In the manufacturing world, if something doesn’t work or meet specifications, you redesign it.  In the human world, someone is not performing or behaving as expected or doing what is specified, how do you re-design?

There are those who would have us believe, you tap into a persons core motivation and viola!  However, this presumes that (a) a person is aware and in-tune with their core motivation, and, (b) when you ask questions you will get answers that reveal what this is.  Bill Cosby has the parenting joke of the elusive “third” child: I Don’t Know.  No matter how many children you have, when they do something wrong and you ask why the answer is inevitably: I don’t know!?

Ironically, as adults there is not much difference.  You might get intermediate responses: I wasn’t happy, I didn’t understand, I prefer this.  When you press for why, more often than non, you get, I don’t know.  Where to go from here?

1. Don’t assume evil

When a part is bad, we don’t ascribe any positive or negative intentions to it, we just determine it hasn’t met specifications.  Are there people who intentionally do bad things in this world? Yes.  However, most people (95%) are not wired this way and yes this is evidenced based http://www.psychologytoday.com/blog/the-moral-molecule/201109/why-some-people-are-evil

2. Make sure you share the same assumptions

Two people can read a document and come away with very different interpretations.  Appropriate response is shaped not only by our upbringing but also by our training.  If I ask an engineer to define “structure” and I ask an artist to define “structure” I am going to get VERY different responses.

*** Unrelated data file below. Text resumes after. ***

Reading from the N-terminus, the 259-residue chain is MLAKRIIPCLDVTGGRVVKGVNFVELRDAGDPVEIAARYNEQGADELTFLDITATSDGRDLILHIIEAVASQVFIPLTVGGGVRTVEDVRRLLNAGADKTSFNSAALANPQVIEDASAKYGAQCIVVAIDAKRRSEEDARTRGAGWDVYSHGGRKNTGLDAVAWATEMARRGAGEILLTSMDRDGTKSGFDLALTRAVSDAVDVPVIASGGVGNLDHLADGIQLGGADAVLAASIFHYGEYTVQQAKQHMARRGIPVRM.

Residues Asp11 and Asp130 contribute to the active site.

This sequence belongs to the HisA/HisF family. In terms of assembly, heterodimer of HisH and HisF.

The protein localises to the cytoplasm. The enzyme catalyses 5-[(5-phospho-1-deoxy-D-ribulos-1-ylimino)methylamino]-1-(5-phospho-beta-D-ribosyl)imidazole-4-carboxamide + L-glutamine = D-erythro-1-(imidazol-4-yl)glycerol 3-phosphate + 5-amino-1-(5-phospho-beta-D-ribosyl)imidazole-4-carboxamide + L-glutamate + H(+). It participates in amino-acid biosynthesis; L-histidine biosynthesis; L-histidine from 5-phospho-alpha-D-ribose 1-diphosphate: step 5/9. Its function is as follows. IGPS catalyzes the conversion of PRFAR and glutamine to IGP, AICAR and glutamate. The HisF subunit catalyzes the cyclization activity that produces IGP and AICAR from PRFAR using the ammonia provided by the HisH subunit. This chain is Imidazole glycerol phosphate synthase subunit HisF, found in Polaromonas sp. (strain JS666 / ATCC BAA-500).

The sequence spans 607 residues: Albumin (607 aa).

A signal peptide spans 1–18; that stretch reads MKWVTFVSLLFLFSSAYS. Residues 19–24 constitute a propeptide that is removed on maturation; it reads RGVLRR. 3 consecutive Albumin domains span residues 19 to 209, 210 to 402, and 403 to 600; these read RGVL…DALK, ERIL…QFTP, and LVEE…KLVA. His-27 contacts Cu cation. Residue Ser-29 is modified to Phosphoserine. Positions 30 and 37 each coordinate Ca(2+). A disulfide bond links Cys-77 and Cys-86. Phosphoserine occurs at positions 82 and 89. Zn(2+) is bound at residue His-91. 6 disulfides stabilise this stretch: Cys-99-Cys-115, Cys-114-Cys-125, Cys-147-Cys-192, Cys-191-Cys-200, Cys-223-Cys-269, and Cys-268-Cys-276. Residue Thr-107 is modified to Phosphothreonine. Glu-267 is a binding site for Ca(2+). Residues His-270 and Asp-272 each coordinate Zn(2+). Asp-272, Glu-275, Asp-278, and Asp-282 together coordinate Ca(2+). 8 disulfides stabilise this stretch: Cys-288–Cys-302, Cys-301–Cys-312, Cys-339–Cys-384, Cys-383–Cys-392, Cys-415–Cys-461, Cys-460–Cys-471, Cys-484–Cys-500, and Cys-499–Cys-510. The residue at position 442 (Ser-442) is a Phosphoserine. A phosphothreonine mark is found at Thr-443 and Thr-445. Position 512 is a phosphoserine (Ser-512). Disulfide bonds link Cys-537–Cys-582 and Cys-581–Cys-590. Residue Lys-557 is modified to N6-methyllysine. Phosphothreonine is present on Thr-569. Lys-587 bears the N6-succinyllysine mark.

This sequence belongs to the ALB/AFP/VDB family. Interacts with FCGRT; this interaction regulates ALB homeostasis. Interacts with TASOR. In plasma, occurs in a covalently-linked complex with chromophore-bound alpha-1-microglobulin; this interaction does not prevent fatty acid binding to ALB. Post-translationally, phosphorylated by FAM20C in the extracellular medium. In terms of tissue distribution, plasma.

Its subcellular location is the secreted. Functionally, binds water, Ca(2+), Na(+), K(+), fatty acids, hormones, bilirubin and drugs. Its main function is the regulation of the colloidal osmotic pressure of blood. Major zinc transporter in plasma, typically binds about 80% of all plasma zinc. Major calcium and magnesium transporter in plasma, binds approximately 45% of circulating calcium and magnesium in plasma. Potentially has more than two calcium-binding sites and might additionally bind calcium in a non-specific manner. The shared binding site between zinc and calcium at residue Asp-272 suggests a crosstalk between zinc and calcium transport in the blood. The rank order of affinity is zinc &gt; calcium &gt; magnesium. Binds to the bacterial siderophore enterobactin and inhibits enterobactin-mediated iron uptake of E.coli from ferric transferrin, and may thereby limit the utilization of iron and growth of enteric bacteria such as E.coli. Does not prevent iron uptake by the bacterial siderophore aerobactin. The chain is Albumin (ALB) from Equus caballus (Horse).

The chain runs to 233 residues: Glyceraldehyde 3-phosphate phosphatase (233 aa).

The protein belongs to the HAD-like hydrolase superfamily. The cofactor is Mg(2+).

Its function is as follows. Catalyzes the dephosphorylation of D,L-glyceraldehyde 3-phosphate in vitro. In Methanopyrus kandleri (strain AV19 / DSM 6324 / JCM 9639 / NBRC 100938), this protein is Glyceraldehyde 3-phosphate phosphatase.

3. Become the change you seek

When things go wrong, the natural instinct is to blame others and try to change others.  However, you were part of the process as well.  How do you need to change in order to get a different outcome?

4. Invite action not dialog

Let the person know that specifications/expectations were not met, explain why. Without prescribing what you want as an outcome, invite the person to handle the same situation differently.  When things go wrong, both sides are upset. It is highly unlikely that either side will really listen to what the other has to say.  Inviting action offers an opportunity for remedy without polemic.

5. Be ready to embrace differences

Even when people are in agreement, no two people will handle a situation exactly the same way.  The same applies when there is disagreement.  If harm has been done or arises from actions, harm needs to be remedied.  In the absence of harm, the arguments will center on conformity.  Conformity is a two way street.  If differences are irreconcilable, you need to be able to clearly articulate this fact and explain why.

By know you’ve probably guessed the answer: you can’t re-engineer humans. However, by searching for common ground you can establish solidarity.

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